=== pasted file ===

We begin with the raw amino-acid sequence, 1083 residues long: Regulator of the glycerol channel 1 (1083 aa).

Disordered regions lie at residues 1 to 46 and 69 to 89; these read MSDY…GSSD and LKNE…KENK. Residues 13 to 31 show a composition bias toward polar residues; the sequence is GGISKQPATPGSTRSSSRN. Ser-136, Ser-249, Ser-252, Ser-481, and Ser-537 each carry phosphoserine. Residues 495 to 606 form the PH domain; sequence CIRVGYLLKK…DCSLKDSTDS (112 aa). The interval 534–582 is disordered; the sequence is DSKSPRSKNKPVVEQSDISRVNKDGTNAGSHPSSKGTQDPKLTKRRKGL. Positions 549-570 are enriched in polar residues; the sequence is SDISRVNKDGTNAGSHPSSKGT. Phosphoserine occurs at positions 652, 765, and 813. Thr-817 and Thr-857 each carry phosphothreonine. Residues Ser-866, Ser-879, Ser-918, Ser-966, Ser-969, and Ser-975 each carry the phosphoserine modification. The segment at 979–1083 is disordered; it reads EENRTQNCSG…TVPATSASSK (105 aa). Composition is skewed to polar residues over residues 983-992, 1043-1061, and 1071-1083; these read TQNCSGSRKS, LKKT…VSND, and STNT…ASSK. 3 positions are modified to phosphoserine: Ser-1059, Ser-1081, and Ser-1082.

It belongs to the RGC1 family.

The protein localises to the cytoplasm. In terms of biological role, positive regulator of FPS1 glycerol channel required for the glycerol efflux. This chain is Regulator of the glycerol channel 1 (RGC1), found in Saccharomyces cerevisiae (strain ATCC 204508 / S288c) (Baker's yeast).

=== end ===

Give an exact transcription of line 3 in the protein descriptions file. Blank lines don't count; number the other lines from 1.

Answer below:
It belongs to the RGC1 family.